A Himalayan Love Tragedy

The story unfolds high on the Mahab-harat Lekh, somewhere in West Nepal, many years ago. Gurans {RJiododendrori), a girl tree, was in her gangly adolescent stage. Her branches hung out awkwardly and she had not yet learned to sway gent-ly to the soft Himalayan breeze.
Young Gurans was infatuated with the tree named Uttis (Atnus nepalensis), who, in his early adulthood, had grown tall and slim. He had shiny dark leaves and was quite attractive.
Though shy, Gurans gathered up her courage and went up to Uttis one day. She expressed her deep love for him, her desire to sink roots next to him, and to age together under the gaze of Api and Saipal.
But Uttis did not like Gurans´ proposal and shrugged his branches in exasperation. He had no time for all this adoles¬cent sap from the young female. He did not even make an ex¬cuse or try to explain to Gurans why he was not interested. Instead, Uttis looked away down the valley, contempt evident in his erect posture. An early afternoon cloud came by and when Uttis turned around, Gurans was gone, humiliated, lovelorn and quite alone.
It was an early autumn day three seasons later that Uttis was looking out over the valley when on top of the adjoining ridge he saw a ravishing sight. Yes, indeed! It was Gurans, now hi full bloom, delicately built, and resplendent with the most beautiful crimson flowers all over. The gangly girl had become a beautiful lady. No tree, bush or banmara on the hill could keep its eye off her, and Gurans was quite aware of this, Uttis forgot his indiscretion and rudeness of three years ago. He preened his leaves and called up to Gurans and asked if she would be his consort. She gave a start, then in a voice cold as the axe-man´s hated steel, she replied, "What! Be your consort? Have you no shame, you miserable shrub! Begone! Ja, bheer bata khasera mar! Go fall off a cliff} for all I care!"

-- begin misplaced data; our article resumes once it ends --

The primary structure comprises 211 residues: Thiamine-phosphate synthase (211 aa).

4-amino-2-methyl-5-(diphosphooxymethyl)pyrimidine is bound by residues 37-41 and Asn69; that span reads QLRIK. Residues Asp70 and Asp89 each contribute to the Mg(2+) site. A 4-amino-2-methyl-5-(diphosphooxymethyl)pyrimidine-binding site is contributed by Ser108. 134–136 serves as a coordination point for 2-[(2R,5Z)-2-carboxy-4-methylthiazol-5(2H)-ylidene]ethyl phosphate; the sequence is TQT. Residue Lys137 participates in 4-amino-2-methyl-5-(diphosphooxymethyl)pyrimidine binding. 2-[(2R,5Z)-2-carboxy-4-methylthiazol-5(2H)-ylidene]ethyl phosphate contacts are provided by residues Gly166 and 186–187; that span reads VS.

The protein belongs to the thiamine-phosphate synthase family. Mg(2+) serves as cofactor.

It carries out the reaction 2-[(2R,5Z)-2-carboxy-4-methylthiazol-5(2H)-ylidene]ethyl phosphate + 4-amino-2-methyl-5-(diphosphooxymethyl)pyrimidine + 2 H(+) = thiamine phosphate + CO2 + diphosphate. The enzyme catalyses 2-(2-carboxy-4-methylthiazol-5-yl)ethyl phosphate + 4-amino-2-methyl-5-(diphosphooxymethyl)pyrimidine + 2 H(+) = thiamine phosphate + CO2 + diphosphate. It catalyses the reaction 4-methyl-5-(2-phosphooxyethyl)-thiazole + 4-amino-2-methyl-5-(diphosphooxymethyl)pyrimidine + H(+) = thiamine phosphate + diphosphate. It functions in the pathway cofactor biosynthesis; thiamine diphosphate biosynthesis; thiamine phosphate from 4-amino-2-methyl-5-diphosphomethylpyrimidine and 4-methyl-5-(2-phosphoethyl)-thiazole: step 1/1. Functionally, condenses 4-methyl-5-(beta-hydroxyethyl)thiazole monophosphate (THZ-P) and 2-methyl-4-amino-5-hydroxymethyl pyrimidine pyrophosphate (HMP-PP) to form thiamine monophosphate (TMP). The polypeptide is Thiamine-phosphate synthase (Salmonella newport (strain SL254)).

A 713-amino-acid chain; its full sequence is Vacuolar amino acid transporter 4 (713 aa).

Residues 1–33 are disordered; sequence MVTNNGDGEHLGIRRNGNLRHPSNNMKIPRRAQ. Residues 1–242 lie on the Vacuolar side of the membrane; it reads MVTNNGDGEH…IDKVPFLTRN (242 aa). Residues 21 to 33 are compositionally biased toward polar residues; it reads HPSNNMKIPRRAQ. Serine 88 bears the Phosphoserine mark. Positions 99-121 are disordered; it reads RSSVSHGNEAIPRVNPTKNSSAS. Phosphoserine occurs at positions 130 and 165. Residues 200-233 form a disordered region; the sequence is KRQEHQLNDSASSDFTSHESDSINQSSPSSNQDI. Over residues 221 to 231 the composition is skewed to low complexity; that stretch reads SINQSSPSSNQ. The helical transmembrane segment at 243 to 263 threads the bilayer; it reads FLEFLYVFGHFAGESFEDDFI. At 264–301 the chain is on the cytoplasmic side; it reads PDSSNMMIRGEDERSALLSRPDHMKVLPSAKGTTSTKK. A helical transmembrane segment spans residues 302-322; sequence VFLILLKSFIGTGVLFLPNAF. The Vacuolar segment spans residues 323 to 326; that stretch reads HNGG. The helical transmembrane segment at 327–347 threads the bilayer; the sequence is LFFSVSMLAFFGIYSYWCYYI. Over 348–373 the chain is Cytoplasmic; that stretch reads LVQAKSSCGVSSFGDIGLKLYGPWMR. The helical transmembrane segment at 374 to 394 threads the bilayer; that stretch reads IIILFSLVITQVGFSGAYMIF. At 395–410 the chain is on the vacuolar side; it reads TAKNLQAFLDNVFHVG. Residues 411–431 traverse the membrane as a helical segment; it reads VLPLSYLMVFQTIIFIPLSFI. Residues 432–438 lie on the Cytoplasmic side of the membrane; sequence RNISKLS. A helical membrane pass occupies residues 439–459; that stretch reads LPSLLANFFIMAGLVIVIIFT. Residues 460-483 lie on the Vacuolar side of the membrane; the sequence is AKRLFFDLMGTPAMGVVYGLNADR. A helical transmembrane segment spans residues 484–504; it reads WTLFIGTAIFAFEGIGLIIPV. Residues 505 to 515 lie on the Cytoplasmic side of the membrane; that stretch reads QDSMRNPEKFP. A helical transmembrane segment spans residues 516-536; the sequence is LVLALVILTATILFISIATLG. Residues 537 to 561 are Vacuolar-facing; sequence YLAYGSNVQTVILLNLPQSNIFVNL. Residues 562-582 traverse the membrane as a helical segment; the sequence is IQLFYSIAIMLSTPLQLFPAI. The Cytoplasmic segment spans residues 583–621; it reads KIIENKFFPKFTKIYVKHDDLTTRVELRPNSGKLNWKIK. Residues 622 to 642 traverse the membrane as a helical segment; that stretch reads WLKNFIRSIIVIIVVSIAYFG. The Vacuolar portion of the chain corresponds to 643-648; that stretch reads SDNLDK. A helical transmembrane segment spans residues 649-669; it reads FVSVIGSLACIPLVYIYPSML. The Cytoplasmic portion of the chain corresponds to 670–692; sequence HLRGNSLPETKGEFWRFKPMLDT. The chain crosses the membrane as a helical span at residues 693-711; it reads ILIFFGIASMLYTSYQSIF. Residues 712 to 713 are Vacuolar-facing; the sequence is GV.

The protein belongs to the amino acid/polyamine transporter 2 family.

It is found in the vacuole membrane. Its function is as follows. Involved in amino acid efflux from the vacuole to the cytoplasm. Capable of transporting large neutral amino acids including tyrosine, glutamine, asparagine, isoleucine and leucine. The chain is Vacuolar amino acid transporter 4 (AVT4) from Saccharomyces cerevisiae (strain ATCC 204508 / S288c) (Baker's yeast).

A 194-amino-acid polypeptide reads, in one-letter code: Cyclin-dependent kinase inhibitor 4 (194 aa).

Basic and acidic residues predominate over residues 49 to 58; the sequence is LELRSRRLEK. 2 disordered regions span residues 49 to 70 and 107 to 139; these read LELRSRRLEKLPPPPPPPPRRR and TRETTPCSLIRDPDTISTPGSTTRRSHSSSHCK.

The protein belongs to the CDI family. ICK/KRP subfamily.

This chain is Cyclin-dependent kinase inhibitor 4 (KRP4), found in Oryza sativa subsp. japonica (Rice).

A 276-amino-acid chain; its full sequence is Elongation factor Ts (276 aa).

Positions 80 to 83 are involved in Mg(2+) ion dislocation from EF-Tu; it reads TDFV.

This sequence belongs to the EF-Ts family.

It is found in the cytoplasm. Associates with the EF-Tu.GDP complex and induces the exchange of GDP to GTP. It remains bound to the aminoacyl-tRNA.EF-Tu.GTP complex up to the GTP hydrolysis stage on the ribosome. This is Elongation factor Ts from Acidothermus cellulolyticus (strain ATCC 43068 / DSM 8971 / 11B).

And that is what actually happened. Uttis stepped back in shame and sorrow and accidentally slipped over the edge of a steep landslide. He came to rest far below amidst fallen rock and rubble. Which is where all of Uttis´ descendants remain to this day, for Gurans´ curse was for eternity. The fast-growing Uttis arrives wherever there is a landslide, to stabilise the soil and to en¬rich it by a process called "nitrogen fixa¬tion."
And that is why, if you go up anywhere in the Mahabharat Lekh today, you will find Gurans trees in bloom on sunny mountain-tops, while all Uttis scrabble ¦ around in deep gullies and degraded | hillsides.
Moral: Reject an advance and you are condemned to be an environmentalist!

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Himal Southasian